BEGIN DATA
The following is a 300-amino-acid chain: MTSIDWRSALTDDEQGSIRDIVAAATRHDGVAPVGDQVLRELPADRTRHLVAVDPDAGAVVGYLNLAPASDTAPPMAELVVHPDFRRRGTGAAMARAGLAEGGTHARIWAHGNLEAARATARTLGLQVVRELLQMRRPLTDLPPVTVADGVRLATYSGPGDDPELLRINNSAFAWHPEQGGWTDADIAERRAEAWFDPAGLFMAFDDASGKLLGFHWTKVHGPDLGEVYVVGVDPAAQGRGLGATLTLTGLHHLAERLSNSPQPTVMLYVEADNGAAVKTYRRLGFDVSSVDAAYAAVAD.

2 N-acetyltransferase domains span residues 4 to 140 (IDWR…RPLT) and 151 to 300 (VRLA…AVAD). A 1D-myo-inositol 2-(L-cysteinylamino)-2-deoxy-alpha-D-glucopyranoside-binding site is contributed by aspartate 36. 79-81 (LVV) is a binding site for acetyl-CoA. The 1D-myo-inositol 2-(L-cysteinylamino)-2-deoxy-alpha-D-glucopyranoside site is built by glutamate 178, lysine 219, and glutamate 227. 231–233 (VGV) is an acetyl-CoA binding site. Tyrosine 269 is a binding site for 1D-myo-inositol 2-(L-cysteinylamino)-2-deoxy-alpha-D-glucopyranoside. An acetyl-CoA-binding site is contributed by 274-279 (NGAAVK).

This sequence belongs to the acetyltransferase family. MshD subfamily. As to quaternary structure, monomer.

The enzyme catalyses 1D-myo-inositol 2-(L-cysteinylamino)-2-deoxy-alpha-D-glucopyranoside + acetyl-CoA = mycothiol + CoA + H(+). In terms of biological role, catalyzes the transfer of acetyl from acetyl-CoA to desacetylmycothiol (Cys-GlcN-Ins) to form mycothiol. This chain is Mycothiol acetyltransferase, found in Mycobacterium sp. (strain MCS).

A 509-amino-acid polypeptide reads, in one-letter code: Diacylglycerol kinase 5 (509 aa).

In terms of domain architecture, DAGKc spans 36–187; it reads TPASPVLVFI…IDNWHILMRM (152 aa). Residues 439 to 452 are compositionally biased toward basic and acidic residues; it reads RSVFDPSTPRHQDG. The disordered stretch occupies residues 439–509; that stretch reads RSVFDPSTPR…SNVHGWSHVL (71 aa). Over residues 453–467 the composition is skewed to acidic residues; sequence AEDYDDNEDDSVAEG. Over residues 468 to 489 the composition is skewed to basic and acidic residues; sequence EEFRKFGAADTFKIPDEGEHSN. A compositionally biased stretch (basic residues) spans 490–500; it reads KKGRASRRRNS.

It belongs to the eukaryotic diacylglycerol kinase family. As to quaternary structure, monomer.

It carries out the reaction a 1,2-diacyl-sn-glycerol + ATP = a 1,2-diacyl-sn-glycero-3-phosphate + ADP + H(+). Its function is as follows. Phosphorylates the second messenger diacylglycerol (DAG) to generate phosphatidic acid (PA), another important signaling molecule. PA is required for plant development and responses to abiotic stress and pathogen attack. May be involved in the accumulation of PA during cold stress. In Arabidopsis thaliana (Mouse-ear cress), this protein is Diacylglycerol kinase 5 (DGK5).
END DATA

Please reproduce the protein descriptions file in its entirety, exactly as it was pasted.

The following is a 300-amino-acid chain: MTSIDWRSALTDDEQGSIRDIVAAATRHDGVAPVGDQVLRELPADRTRHLVAVDPDAGAVVGYLNLAPASDTAPPMAELVVHPDFRRRGTGAAMARAGLAEGGTHARIWAHGNLEAARATARTLGLQVVRELLQMRRPLTDLPPVTVADGVRLATYSGPGDDPELLRINNSAFAWHPEQGGWTDADIAERRAEAWFDPAGLFMAFDDASGKLLGFHWTKVHGPDLGEVYVVGVDPAAQGRGLGATLTLTGLHHLAERLSNSPQPTVMLYVEADNGAAVKTYRRLGFDVSSVDAAYAAVAD.

2 N-acetyltransferase domains span residues 4 to 140 (IDWR…RPLT) and 151 to 300 (VRLA…AVAD). A 1D-myo-inositol 2-(L-cysteinylamino)-2-deoxy-alpha-D-glucopyranoside-binding site is contributed by aspartate 36. 79-81 (LVV) is a binding site for acetyl-CoA. The 1D-myo-inositol 2-(L-cysteinylamino)-2-deoxy-alpha-D-glucopyranoside site is built by glutamate 178, lysine 219, and glutamate 227. 231–233 (VGV) is an acetyl-CoA binding site. Tyrosine 269 is a binding site for 1D-myo-inositol 2-(L-cysteinylamino)-2-deoxy-alpha-D-glucopyranoside. An acetyl-CoA-binding site is contributed by 274-279 (NGAAVK).

This sequence belongs to the acetyltransferase family. MshD subfamily. As to quaternary structure, monomer.

The enzyme catalyses 1D-myo-inositol 2-(L-cysteinylamino)-2-deoxy-alpha-D-glucopyranoside + acetyl-CoA = mycothiol + CoA + H(+). In terms of biological role, catalyzes the transfer of acetyl from acetyl-CoA to desacetylmycothiol (Cys-GlcN-Ins) to form mycothiol. This chain is Mycothiol acetyltransferase, found in Mycobacterium sp. (strain MCS).

A 509-amino-acid polypeptide reads, in one-letter code: Diacylglycerol kinase 5 (509 aa).

In terms of domain architecture, DAGKc spans 36–187; it reads TPASPVLVFI…IDNWHILMRM (152 aa). Residues 439 to 452 are compositionally biased toward basic and acidic residues; it reads RSVFDPSTPRHQDG. The disordered stretch occupies residues 439–509; that stretch reads RSVFDPSTPR…SNVHGWSHVL (71 aa). Over residues 453–467 the composition is skewed to acidic residues; sequence AEDYDDNEDDSVAEG. Over residues 468 to 489 the composition is skewed to basic and acidic residues; sequence EEFRKFGAADTFKIPDEGEHSN. A compositionally biased stretch (basic residues) spans 490–500; it reads KKGRASRRRNS.

It belongs to the eukaryotic diacylglycerol kinase family. As to quaternary structure, monomer.

It carries out the reaction a 1,2-diacyl-sn-glycerol + ATP = a 1,2-diacyl-sn-glycero-3-phosphate + ADP + H(+). Its function is as follows. Phosphorylates the second messenger diacylglycerol (DAG) to generate phosphatidic acid (PA), another important signaling molecule. PA is required for plant development and responses to abiotic stress and pathogen attack. May be involved in the accumulation of PA during cold stress. In Arabidopsis thaliana (Mouse-ear cress), this protein is Diacylglycerol kinase 5 (DGK5).